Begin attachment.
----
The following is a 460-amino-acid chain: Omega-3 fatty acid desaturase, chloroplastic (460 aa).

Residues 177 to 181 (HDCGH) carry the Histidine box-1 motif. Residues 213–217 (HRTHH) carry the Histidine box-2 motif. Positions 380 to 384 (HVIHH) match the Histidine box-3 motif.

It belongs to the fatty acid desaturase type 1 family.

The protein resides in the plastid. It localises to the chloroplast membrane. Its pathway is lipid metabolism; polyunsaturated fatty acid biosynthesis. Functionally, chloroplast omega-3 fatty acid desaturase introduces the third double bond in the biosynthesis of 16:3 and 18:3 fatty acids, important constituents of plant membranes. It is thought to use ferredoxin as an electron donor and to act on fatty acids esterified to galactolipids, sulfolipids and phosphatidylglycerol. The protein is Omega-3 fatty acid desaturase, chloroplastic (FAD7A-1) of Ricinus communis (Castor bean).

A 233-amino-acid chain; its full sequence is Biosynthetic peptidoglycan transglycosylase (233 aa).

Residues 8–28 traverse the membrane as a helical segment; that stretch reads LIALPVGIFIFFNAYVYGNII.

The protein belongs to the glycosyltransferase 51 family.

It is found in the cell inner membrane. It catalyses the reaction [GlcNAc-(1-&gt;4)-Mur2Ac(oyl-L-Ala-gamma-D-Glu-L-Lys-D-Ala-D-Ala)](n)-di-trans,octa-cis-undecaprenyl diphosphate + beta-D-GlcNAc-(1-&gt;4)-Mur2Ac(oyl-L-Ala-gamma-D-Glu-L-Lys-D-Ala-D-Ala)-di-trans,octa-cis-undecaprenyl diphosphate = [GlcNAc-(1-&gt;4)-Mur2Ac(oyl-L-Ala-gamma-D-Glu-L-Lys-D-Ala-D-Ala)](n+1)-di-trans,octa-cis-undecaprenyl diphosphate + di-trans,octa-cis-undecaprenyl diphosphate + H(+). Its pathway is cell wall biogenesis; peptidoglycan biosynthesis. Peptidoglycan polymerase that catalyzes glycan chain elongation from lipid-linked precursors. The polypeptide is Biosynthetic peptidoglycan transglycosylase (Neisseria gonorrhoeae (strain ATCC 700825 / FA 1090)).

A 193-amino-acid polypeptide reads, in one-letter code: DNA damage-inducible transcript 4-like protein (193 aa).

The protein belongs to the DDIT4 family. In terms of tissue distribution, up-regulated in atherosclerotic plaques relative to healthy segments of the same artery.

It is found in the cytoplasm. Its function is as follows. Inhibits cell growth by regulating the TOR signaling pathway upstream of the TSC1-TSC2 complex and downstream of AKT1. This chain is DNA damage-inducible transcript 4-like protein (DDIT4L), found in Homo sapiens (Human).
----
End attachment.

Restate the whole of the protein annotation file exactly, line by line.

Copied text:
The following is a 460-amino-acid chain: Omega-3 fatty acid desaturase, chloroplastic (460 aa).

Residues 177 to 181 (HDCGH) carry the Histidine box-1 motif. Residues 213–217 (HRTHH) carry the Histidine box-2 motif. Positions 380 to 384 (HVIHH) match the Histidine box-3 motif.

It belongs to the fatty acid desaturase type 1 family.

The protein resides in the plastid. It localises to the chloroplast membrane. Its pathway is lipid metabolism; polyunsaturated fatty acid biosynthesis. Functionally, chloroplast omega-3 fatty acid desaturase introduces the third double bond in the biosynthesis of 16:3 and 18:3 fatty acids, important constituents of plant membranes. It is thought to use ferredoxin as an electron donor and to act on fatty acids esterified to galactolipids, sulfolipids and phosphatidylglycerol. The protein is Omega-3 fatty acid desaturase, chloroplastic (FAD7A-1) of Ricinus communis (Castor bean).

A 233-amino-acid chain; its full sequence is Biosynthetic peptidoglycan transglycosylase (233 aa).

Residues 8–28 traverse the membrane as a helical segment; that stretch reads LIALPVGIFIFFNAYVYGNII.

The protein belongs to the glycosyltransferase 51 family.

It is found in the cell inner membrane. It catalyses the reaction [GlcNAc-(1-&gt;4)-Mur2Ac(oyl-L-Ala-gamma-D-Glu-L-Lys-D-Ala-D-Ala)](n)-di-trans,octa-cis-undecaprenyl diphosphate + beta-D-GlcNAc-(1-&gt;4)-Mur2Ac(oyl-L-Ala-gamma-D-Glu-L-Lys-D-Ala-D-Ala)-di-trans,octa-cis-undecaprenyl diphosphate = [GlcNAc-(1-&gt;4)-Mur2Ac(oyl-L-Ala-gamma-D-Glu-L-Lys-D-Ala-D-Ala)](n+1)-di-trans,octa-cis-undecaprenyl diphosphate + di-trans,octa-cis-undecaprenyl diphosphate + H(+). Its pathway is cell wall biogenesis; peptidoglycan biosynthesis. Peptidoglycan polymerase that catalyzes glycan chain elongation from lipid-linked precursors. The polypeptide is Biosynthetic peptidoglycan transglycosylase (Neisseria gonorrhoeae (strain ATCC 700825 / FA 1090)).

A 193-amino-acid polypeptide reads, in one-letter code: DNA damage-inducible transcript 4-like protein (193 aa).

The protein belongs to the DDIT4 family. In terms of tissue distribution, up-regulated in atherosclerotic plaques relative to healthy segments of the same artery.

It is found in the cytoplasm. Its function is as follows. Inhibits cell growth by regulating the TOR signaling pathway upstream of the TSC1-TSC2 complex and downstream of AKT1. This chain is DNA damage-inducible transcript 4-like protein (DDIT4L), found in Homo sapiens (Human).